It was just a single pulse, a tiny blip of an interruption to the steady drone. It startled me, shook me right out of the familiar dread that I felt settling in my chest. I looked around, bewildered, as though my eyes would somehow right the wrong my ears found. Nothing.
I held my head still, listening intently to the deep hum, but it was the same as ever. I found myself gripping the quilt, my breath caught in my mouth. I sat there, immobile, breathing as quietly as possible, listening to the drone for the better part of an hour. I was afraid. Of what, I was not sure, other than the unsettled feeling that had so disturbed the routineness of despair. For the first time, I tried to seek comfort in the noise, to ground myself with its constancy, to find reassurance in that unchanging horizon of sound.
I was gripped by tense anticipation for days – for what, I wasn’t sure, but I waited. I listened. And sure enough, a week later, the noise changed again. Another single, short break in the drone, and I heard it clear as day as I ate lunch in a park near my office. I chewed on my sandwich slowly, methodically, trying to replay the sound in my head. Just a small break – a split second of true silence. Trying to imagine that absence of sound against the constant backdrop of the hum proved futile, and the harder I tried, the more frustrated I became. I tried to cling to the hope that it would return, and I became fixated on finding that relief again, growing more and more impatient.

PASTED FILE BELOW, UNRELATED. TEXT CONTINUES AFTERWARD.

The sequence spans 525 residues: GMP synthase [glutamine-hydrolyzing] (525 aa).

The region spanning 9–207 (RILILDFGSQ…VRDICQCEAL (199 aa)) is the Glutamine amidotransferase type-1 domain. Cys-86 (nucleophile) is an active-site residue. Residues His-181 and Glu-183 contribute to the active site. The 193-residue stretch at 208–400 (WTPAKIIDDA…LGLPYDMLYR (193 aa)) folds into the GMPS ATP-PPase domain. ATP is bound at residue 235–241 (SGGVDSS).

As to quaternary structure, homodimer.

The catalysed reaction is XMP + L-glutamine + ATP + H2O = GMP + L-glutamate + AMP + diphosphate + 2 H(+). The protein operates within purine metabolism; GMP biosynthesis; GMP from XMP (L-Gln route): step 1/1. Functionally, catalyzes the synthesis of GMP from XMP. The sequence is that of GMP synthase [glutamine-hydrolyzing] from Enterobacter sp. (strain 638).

I became unable to hold conversation for longer than a few minutes, as my mind would drift, ever searching. People became all but faceless shapes that melted into one another around me – I was alone with the sound and it swallowed me whole, wrapping itself up with my senses. When I put my fingertips against a wall or a desk I could feel the reverberant tremor. When I closed my eyes, it shuddered against my eyelids.
The next blip came faster – three days later. I was at home, alone, distractedly trying to read. My entire mind felt itchy with the want for silence. That consuming need had become as persistent as the humming itself, and when I heard it I gasped audibly. I tried to savour the moment but as soon as it registered as a thought in my mind, it was gone again. Something in me snapped then, and I was overcome with a loneliness unlike any other. I put my head in my hands and cried, grabbing fistfuls of my hair and wishing I could simply pin down the silent reprieve that found me in those dreams, that now taunted me in my waking hours too. I screamed into my palms until my throat went hoarse, trying to drown out the noise myself, if it would refuse to leave me.